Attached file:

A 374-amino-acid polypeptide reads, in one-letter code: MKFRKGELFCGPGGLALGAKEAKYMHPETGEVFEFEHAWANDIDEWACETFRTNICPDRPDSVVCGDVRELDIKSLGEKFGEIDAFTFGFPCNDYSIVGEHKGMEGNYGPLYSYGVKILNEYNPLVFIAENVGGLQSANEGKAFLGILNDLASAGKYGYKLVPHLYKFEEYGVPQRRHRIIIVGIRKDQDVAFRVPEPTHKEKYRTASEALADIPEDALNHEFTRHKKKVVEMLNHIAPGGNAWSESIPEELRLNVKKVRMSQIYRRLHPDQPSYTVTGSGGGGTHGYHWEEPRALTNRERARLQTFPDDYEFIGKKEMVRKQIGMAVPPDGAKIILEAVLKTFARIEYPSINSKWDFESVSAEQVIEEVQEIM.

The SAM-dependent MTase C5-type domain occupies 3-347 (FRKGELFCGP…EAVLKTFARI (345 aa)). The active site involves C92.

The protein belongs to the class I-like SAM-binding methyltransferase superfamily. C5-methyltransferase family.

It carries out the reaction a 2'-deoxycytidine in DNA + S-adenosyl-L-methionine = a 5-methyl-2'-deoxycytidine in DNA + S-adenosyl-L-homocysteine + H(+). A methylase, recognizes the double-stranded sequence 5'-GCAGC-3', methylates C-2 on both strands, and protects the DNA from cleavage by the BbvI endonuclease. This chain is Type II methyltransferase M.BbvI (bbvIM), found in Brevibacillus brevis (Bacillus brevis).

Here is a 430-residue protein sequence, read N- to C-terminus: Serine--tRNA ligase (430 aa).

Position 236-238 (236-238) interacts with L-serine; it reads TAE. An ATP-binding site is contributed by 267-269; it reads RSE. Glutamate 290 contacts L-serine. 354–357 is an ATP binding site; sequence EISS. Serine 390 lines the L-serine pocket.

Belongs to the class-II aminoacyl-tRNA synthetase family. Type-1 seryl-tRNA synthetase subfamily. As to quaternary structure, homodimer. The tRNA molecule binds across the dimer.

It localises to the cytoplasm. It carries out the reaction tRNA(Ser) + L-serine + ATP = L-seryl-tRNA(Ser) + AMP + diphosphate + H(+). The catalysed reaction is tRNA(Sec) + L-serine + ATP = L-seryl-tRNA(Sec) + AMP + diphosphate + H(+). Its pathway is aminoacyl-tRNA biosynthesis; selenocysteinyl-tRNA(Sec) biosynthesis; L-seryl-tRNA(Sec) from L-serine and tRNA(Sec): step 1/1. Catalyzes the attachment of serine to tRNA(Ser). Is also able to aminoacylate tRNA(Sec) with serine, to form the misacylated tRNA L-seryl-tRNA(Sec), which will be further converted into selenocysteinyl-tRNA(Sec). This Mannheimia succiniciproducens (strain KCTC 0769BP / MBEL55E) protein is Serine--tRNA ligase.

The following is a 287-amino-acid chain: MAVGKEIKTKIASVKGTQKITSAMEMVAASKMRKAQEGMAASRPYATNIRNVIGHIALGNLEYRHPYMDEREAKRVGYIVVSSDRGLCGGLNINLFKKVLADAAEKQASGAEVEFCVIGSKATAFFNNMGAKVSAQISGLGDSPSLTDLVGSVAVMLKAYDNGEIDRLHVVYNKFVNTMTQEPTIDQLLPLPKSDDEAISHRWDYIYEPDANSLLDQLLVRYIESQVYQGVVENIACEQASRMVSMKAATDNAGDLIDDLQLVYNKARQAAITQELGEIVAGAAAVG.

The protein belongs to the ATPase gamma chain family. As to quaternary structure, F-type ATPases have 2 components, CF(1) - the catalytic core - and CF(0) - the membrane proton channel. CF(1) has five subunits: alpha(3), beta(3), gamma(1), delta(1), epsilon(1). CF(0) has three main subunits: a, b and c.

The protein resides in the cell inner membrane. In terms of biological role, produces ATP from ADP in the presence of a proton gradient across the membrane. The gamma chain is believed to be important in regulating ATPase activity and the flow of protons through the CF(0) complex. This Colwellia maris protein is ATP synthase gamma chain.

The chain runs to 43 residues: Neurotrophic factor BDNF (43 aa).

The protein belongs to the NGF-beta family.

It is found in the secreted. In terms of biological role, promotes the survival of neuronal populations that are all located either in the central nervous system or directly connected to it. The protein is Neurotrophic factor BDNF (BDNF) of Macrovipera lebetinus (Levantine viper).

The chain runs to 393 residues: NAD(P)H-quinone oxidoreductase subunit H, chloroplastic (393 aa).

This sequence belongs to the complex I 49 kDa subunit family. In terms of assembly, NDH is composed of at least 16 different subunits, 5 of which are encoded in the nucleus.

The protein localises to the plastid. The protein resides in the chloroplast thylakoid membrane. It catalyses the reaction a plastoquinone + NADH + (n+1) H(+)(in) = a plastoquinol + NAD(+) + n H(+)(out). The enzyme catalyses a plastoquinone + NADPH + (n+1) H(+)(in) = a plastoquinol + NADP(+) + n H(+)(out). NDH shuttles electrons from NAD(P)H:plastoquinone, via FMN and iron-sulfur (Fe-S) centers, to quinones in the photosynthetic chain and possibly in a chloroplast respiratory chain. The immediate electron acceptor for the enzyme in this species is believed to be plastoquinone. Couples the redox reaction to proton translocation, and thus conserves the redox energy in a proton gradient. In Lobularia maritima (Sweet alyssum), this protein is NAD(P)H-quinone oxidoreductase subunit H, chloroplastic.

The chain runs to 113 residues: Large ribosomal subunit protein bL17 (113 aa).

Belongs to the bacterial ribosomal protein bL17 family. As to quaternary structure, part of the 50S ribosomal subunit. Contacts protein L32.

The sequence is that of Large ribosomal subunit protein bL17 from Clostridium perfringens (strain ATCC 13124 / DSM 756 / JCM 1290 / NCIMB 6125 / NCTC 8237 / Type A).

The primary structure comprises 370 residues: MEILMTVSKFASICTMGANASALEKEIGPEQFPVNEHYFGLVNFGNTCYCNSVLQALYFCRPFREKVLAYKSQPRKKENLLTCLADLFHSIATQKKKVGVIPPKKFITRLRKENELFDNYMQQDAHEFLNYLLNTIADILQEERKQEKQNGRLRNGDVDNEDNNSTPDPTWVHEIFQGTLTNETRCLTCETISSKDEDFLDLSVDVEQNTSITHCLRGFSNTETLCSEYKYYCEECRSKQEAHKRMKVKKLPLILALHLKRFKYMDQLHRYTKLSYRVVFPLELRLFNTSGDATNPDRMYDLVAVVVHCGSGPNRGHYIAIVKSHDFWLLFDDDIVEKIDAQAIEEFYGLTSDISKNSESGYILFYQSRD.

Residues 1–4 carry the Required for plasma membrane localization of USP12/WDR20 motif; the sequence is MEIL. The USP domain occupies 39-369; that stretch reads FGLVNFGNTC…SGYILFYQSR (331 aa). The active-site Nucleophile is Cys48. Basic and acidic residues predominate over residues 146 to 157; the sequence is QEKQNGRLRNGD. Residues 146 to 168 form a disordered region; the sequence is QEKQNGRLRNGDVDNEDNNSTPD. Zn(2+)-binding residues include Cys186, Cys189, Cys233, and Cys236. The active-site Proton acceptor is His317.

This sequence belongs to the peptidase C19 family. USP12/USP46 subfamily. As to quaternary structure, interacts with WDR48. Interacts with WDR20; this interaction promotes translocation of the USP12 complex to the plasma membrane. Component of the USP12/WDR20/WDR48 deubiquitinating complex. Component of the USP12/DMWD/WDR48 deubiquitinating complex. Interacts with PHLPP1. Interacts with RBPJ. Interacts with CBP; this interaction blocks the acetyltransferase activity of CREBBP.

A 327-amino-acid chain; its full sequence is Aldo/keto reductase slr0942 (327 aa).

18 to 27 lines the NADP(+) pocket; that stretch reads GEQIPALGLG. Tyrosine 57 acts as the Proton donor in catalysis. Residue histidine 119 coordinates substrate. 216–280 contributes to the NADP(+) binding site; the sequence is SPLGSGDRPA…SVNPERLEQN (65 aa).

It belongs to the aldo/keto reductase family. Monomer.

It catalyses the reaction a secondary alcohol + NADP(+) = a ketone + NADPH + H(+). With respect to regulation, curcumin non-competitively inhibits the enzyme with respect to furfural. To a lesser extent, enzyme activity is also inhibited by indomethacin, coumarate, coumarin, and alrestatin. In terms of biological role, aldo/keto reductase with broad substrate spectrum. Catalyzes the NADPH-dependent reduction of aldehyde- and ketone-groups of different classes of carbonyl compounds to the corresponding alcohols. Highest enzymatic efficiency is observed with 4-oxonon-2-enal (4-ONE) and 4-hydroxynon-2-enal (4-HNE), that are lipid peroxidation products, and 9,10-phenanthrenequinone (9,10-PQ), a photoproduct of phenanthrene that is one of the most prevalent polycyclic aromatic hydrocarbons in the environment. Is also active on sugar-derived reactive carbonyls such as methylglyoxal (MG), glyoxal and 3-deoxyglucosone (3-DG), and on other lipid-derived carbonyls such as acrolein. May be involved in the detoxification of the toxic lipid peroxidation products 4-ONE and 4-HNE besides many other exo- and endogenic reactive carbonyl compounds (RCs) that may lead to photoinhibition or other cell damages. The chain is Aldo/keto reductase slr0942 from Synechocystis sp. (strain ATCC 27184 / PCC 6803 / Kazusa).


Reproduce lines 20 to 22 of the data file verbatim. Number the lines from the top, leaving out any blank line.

The sequence is that of Large ribosomal subunit protein bL17 from Clostridium perfringens (strain ATCC 13124 / DSM 756 / JCM 1290 / NCIMB 6125 / NCTC 8237 / Type A).

The primary structure comprises 370 residues: MEILMTVSKFASICTMGANASALEKEIGPEQFPVNEHYFGLVNFGNTCYCNSVLQALYFCRPFREKVLAYKSQPRKKENLLTCLADLFHSIATQKKKVGVIPPKKFITRLRKENELFDNYMQQDAHEFLNYLLNTIADILQEERKQEKQNGRLRNGDVDNEDNNSTPDPTWVHEIFQGTLTNETRCLTCETISSKDEDFLDLSVDVEQNTSITHCLRGFSNTETLCSEYKYYCEECRSKQEAHKRMKVKKLPLILALHLKRFKYMDQLHRYTKLSYRVVFPLELRLFNTSGDATNPDRMYDLVAVVVHCGSGPNRGHYIAIVKSHDFWLLFDDDIVEKIDAQAIEEFYGLTSDISKNSESGYILFYQSRD.

Residues 1–4 carry the Required for plasma membrane localization of USP12/WDR20 motif; the sequence is MEIL. The USP domain occupies 39-369; that stretch reads FGLVNFGNTC…SGYILFYQSR (331 aa). The active-site Nucleophile is Cys48. Basic and acidic residues predominate over residues 146 to 157; the sequence is QEKQNGRLRNGD. Residues 146 to 168 form a disordered region; the sequence is QEKQNGRLRNGDVDNEDNNSTPD. Zn(2+)-binding residues include Cys186, Cys189, Cys233, and Cys236. The active-site Proton acceptor is His317.